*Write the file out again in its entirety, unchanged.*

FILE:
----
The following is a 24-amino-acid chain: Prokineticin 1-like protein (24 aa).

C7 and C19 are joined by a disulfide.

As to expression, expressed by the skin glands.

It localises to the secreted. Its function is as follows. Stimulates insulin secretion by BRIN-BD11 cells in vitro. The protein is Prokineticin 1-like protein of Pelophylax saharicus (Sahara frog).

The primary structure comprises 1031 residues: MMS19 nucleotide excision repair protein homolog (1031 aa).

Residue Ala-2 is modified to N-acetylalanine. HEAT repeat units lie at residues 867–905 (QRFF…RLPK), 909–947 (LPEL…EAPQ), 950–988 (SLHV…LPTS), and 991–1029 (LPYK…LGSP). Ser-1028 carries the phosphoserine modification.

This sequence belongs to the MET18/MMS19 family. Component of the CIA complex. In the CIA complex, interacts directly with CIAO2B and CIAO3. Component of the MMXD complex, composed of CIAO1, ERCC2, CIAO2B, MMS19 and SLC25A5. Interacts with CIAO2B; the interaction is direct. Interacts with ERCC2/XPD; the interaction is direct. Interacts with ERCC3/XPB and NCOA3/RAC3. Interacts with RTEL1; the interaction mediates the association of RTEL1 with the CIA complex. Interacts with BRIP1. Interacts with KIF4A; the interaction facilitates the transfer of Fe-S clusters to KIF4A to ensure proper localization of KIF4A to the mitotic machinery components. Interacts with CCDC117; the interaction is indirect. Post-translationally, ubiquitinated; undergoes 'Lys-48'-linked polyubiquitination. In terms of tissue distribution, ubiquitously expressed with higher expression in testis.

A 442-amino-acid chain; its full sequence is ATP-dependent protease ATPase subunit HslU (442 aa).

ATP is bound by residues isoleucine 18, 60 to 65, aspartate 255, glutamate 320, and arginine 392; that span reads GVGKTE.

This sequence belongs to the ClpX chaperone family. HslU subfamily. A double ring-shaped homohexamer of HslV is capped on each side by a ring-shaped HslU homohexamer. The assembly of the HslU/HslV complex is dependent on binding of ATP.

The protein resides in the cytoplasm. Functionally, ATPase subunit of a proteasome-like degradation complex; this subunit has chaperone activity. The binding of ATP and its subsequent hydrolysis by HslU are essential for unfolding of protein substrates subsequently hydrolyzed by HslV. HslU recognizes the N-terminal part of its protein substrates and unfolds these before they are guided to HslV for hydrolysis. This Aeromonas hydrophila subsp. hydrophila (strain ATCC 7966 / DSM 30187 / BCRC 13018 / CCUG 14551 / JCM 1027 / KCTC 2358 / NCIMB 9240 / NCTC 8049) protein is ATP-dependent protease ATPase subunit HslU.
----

The following is a 24-amino-acid chain: Prokineticin 1-like protein (24 aa).

C7 and C19 are joined by a disulfide.

As to expression, expressed by the skin glands.

It localises to the secreted. Its function is as follows. Stimulates insulin secretion by BRIN-BD11 cells in vitro. The protein is Prokineticin 1-like protein of Pelophylax saharicus (Sahara frog).

The primary structure comprises 1031 residues: MMS19 nucleotide excision repair protein homolog (1031 aa).

Residue Ala-2 is modified to N-acetylalanine. HEAT repeat units lie at residues 867–905 (QRFF…RLPK), 909–947 (LPEL…EAPQ), 950–988 (SLHV…LPTS), and 991–1029 (LPYK…LGSP). Ser-1028 carries the phosphoserine modification.

This sequence belongs to the MET18/MMS19 family. Component of the CIA complex. In the CIA complex, interacts directly with CIAO2B and CIAO3. Component of the MMXD complex, composed of CIAO1, ERCC2, CIAO2B, MMS19 and SLC25A5. Interacts with CIAO2B; the interaction is direct. Interacts with ERCC2/XPD; the interaction is direct. Interacts with ERCC3/XPB and NCOA3/RAC3. Interacts with RTEL1; the interaction mediates the association of RTEL1 with the CIA complex. Interacts with BRIP1. Interacts with KIF4A; the interaction facilitates the transfer of Fe-S clusters to KIF4A to ensure proper localization of KIF4A to the mitotic machinery components. Interacts with CCDC117; the interaction is indirect. Post-translationally, ubiquitinated; undergoes 'Lys-48'-linked polyubiquitination. In terms of tissue distribution, ubiquitously expressed with higher expression in testis.

A 442-amino-acid chain; its full sequence is ATP-dependent protease ATPase subunit HslU (442 aa).

ATP is bound by residues isoleucine 18, 60 to 65, aspartate 255, glutamate 320, and arginine 392; that span reads GVGKTE.

This sequence belongs to the ClpX chaperone family. HslU subfamily. A double ring-shaped homohexamer of HslV is capped on each side by a ring-shaped HslU homohexamer. The assembly of the HslU/HslV complex is dependent on binding of ATP.

The protein resides in the cytoplasm. Functionally, ATPase subunit of a proteasome-like degradation complex; this subunit has chaperone activity. The binding of ATP and its subsequent hydrolysis by HslU are essential for unfolding of protein substrates subsequently hydrolyzed by HslV. HslU recognizes the N-terminal part of its protein substrates and unfolds these before they are guided to HslV for hydrolysis. This Aeromonas hydrophila subsp. hydrophila (strain ATCC 7966 / DSM 30187 / BCRC 13018 / CCUG 14551 / JCM 1027 / KCTC 2358 / NCIMB 9240 / NCTC 8049) protein is ATP-dependent protease ATPase subunit HslU.